Influencing Change: All Athletes Deserve an Athletic Trainer
Most of America is gearing up for one of the biggest sporting events of the year, Super Bowl LIV, where the Kansas City Chiefs will take on the San Francisco 49ers. Both teams have been preparing for this moment the entire season, if not their entire careers. Years of skill work, strength and conditioning, film watching, practice and dedication go into reaching this level – it is not by chance. There is also a critical competitive advantage needed to compete for the Lombardi Trophy and that is healthy players. An unsung hero on the road to Super Bowl is the athletic health care team, specifically the athletic training staff. According to Eric Sugarman, MS, ATC, Minnesota Vikings’ Vice President of Sports Medicine and Head Athletic Trainer, “Athletic trainers are very unique people. We work behind the scenes. We work a lot of hours. And we really all have one agenda and that agenda is that of health care for our athletes.” It is the job of the athletic trainer to help their patients reach their goals and to do so in the safest and healthiest environment possible. ATs serve as their patients’ advocate and one of their biggest fans – cheering them on for success both on and off the field.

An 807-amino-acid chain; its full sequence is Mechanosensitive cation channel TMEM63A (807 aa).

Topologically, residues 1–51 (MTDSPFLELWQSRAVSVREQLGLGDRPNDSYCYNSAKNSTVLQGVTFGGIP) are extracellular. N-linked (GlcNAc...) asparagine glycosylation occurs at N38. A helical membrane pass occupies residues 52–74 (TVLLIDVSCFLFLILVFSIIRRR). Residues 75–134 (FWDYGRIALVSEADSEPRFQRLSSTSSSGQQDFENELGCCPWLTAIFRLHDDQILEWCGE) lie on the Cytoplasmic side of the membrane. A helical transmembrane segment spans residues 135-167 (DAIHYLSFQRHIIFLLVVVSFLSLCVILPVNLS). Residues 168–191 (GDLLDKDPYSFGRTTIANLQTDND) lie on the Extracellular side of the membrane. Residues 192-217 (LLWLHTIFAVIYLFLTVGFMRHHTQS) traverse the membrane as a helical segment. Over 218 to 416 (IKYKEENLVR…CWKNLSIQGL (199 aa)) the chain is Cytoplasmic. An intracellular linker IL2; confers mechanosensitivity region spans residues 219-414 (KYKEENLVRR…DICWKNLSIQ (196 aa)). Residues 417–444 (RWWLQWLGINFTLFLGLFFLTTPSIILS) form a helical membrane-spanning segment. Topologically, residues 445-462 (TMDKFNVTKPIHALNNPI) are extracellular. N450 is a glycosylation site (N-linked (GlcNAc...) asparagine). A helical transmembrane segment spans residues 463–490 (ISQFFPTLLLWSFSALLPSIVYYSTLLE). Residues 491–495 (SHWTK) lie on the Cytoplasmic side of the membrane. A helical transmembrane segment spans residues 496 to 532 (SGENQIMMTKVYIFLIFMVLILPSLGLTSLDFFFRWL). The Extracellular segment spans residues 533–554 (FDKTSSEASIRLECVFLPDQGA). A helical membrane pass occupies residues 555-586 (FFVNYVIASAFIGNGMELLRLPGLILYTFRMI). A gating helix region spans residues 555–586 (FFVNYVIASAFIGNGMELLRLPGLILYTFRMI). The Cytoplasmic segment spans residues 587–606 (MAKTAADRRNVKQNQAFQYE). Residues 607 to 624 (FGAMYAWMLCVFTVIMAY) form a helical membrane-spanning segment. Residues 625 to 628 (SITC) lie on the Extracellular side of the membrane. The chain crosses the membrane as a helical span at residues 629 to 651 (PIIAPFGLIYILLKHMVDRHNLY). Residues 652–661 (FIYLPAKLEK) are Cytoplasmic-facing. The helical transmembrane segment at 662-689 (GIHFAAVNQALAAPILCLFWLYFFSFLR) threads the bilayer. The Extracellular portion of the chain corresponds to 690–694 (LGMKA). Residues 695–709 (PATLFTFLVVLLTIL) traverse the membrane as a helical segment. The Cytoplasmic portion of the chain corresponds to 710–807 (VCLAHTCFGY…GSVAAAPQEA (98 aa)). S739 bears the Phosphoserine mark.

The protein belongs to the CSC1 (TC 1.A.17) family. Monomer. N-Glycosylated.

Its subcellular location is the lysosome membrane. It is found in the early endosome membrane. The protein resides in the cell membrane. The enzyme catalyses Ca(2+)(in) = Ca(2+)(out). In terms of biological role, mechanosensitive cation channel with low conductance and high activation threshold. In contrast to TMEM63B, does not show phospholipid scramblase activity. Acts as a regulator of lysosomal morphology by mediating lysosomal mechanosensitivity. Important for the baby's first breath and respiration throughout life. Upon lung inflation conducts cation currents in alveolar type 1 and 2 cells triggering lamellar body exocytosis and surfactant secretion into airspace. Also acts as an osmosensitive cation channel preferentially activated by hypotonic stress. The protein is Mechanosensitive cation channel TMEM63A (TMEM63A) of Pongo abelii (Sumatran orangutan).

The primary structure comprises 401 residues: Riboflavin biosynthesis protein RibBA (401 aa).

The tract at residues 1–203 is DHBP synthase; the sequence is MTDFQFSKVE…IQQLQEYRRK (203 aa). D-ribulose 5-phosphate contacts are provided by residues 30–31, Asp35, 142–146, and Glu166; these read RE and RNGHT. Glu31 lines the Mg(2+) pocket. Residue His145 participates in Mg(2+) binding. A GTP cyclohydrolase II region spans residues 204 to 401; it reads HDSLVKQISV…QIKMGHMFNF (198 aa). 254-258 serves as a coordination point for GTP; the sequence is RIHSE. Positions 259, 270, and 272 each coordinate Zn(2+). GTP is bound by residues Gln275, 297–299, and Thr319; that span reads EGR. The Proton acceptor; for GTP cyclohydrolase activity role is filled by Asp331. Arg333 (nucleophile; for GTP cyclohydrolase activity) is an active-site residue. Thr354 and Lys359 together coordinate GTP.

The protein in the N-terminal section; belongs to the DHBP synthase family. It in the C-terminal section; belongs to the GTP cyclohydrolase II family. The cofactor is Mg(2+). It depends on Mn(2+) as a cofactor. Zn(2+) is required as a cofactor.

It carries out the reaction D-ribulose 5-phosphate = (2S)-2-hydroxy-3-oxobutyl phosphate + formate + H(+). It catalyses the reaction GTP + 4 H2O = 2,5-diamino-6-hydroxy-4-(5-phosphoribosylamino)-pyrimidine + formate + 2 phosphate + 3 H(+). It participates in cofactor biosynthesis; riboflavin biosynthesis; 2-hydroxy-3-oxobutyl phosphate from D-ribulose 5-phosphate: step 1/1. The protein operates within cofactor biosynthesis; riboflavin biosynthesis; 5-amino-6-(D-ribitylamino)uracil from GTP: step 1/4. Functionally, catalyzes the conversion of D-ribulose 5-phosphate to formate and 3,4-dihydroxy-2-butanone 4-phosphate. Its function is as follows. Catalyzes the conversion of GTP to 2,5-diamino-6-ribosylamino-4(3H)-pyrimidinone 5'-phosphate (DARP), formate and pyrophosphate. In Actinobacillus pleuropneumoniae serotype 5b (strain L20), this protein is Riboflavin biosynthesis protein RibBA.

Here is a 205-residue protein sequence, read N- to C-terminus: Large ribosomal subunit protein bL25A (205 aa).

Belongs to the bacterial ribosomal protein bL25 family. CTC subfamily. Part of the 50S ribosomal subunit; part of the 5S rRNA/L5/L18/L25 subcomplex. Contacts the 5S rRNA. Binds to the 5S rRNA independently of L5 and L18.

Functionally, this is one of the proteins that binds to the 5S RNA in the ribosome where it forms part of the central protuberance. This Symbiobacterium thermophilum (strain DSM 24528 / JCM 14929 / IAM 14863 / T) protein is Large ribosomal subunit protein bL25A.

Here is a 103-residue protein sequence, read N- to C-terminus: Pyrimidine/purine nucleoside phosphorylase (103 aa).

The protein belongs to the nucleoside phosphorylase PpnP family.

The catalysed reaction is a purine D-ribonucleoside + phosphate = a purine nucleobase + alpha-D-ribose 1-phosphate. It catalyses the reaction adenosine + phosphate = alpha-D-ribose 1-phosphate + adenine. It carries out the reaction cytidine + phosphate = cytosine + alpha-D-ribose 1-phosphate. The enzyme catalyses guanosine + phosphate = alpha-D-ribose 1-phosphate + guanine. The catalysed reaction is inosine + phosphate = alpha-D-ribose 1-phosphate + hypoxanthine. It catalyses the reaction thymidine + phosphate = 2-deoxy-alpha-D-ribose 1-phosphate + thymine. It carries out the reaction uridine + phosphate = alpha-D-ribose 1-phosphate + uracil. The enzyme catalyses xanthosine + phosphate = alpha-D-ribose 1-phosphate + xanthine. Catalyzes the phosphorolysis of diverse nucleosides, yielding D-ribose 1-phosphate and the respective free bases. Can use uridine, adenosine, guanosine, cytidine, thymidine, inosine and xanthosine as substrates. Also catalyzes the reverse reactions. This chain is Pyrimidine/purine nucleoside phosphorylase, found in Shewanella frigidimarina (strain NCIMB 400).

It goes without saying that the teams competing this weekend have access to the highest quality health care available. Athletic trainers (ATs) who work in professional leagues have access to the best equipment, treatment options and resources needed to care for the most valuable assets for their team. First and foremost, ATs are charged with injury prevention and promotion of patient wellness. In an interview with Sports Illustrated for Kids, Rick Burkholder, MS, ATC, Head Athletic Trainer for the Kansas City Chiefs said, “Our very first job as an athletic trainer is athlete health and safety. And then we talk performance after that.” ATs achieve this through robust data analysis and necessary quality assurance interventions to prevent injuries from occurring. ATs identify trends in injuries and work collaboratively with coaches to modify practices or reduce training load with the athlete’s safety in mind. ATs work with a multidisciplinary team to ensure that athletes are getting appropriate nutrition, hydration and sleep for optimal wellness. Prior to the 2019 Super Bowl, Director of Sports Medicine and Performance for the Los Angeles Rams, Reggie Scott, MS, ATC, PES shared his insights to the team’s success with NATA Now. “Whether a player is visiting the sports medicine, nutrition, player engagement and mental health or even strength and conditioning departments, all teams have one voice, one philosophy and are all on the same page with their sole focus on trying to optimize the player’s care.”